The probate process was established in order to prove the validity of wills and other estate documents, as well as distribute a person’s assets after death if they do not have a trust. California’s Probate Code guides the process of determining whether or not a will is fit to be accepted as a true last testament and valid public document. But not everything has to be settled through probate. There are, in fact, assets that can avoid the process entirely.
Types of Probate-Free Assets
There are generally five categories of assets that are eligible to avoid probate. Each of them has other legal measures that help define next steps outside of the probate process. They are:
- Accounts With a Named Beneficiary
Any accounts that have a named beneficiary are exempt from the probate courts. These assets have already been legally listed with a financial institution, and are subject to what is called a “pay on death” or “transfer on death” agreement. All a beneficiary has to do in order to collect the funds is provide the user’s death certificate along with personal identification.
- Assets held in joint tenancy with right of survivorship
The next probate-free asset category involves situations when there is a joint tenancy with right of survivorship. After one owner of a joint tenant account passes away, the surviving member immediately assumes full control of the asset in question. The only exception to the right of survivorship clause is if the now-deceased owner had only added joint ownership for convenience purposes, such as paying the bills.
- Assets held in Trust
A trust is one of the most common ways to avoid probate, as assets held in trust are pursuant to their own legal conditions. When you establish a trust, all assets within the trust will be distributed according to the terms put together by the owner. After he or she passes away, a trustee then acts upon the owner’s wishes.
Note: the Probate Court may still be brought in to determine the validity of the trust, or clarify provisions of the trust document.
- Assets intended to be held in Trust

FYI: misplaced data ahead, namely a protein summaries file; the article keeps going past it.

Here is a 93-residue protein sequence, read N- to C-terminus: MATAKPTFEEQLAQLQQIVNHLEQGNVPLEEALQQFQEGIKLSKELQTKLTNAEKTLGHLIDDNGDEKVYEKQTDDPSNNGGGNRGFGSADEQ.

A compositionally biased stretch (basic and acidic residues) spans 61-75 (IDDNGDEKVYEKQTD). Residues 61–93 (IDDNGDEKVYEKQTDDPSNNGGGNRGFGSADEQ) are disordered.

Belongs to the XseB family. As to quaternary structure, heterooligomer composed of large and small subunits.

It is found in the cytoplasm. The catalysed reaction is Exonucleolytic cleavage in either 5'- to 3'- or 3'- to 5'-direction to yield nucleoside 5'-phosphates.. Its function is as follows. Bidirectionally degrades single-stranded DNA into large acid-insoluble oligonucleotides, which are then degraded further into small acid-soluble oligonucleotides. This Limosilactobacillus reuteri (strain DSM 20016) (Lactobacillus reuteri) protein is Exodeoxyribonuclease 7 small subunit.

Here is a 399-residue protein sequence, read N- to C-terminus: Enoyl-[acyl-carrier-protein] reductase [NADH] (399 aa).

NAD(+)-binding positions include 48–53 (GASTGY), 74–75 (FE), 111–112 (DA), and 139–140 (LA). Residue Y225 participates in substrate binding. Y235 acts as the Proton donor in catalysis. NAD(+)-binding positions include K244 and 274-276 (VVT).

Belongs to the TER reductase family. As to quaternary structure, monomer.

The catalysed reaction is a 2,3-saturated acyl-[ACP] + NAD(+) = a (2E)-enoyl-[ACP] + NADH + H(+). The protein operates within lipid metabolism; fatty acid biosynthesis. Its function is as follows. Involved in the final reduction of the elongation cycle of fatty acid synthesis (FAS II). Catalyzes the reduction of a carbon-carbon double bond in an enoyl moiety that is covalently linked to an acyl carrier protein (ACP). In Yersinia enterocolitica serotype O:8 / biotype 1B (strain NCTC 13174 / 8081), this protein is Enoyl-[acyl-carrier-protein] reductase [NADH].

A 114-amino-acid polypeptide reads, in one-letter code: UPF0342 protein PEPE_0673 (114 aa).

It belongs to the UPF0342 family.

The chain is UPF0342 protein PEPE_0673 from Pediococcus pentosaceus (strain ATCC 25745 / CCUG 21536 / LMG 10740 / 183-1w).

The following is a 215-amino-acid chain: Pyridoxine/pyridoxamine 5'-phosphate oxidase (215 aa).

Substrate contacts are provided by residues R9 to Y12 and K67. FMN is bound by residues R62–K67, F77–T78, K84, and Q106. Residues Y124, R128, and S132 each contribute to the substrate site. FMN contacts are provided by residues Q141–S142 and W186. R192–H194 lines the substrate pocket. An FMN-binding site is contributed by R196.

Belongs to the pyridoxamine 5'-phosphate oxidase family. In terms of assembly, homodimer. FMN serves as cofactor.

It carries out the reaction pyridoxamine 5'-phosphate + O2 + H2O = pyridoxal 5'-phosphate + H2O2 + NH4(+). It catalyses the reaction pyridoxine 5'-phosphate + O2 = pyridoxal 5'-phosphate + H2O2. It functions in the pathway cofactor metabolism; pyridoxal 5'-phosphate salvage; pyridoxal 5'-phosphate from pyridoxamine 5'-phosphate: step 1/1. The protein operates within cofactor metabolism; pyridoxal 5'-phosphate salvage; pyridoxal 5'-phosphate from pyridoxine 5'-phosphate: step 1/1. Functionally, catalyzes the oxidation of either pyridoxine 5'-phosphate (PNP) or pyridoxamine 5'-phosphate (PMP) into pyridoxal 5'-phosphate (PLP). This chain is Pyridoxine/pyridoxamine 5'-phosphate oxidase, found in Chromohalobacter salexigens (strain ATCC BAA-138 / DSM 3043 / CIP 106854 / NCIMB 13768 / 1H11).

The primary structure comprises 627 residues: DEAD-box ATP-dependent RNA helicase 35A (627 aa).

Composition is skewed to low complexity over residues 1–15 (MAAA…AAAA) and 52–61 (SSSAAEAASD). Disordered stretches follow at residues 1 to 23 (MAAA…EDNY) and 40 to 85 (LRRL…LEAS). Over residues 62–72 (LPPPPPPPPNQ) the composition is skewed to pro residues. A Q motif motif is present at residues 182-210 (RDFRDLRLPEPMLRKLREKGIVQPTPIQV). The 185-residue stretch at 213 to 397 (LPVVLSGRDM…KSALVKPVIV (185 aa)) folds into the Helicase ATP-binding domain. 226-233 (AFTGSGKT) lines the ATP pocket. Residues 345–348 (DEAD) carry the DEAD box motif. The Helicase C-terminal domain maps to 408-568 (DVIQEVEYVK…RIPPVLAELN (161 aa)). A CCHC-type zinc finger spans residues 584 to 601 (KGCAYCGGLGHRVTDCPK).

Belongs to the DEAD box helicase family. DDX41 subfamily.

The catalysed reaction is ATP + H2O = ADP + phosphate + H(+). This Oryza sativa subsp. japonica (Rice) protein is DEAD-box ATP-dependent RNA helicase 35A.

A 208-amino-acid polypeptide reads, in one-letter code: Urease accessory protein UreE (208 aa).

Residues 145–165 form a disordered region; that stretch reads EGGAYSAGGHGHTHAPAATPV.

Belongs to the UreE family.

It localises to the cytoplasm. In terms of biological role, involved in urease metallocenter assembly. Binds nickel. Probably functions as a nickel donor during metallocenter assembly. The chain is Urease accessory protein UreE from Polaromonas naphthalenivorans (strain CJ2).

Similar to assets already in a trust, if an asset was intended to be in a trust, it is also free from probate. Depending on the situation, if you can prove that an asset was indeed meant to be a part of the deceased’s trust, it may get grandfathered in. However, a trustee will still need to seek the court to approve any amendment or changes to a trust or the title of a property not properly in the trust at the time of death.
- Assets with a value less than $166,250
The final category of probate-free assets is anything with a value below $166,250. In California, that is the threshold for passing something down without needing assistance from the courts. By utilizing a summary proceeding or affidavit, one can easily hand down assets as long as they are less than the probate minimum.
Contact Gokal Law
Do you believe the probate process is being mishandled? We’ve got your back. Contact Abbas Gokal or Alison Gokal of Gokal Law Group, Inc. Our team will diligently investigate your claims, interview witnesses, and give you the support you need to win your case. The sooner you contact us, the more effective we are at getting you the justice you deserve.
Gokal Law Group is a family firm that treats our clients as if they were our own flesh and blood. We fight for our clients as we would our own children, sisters, brothers, and parents. We are our clients’ Warriors, fighting to bring them justice and right the wrongs they have endured.
Each attorney has a specific practice area for which they are tried, tested, and battle-ready. Each has vast years of experience in their practice area, providing them the knowledge, skills, and vision to fight and win. Learn more about Gokal Law Group.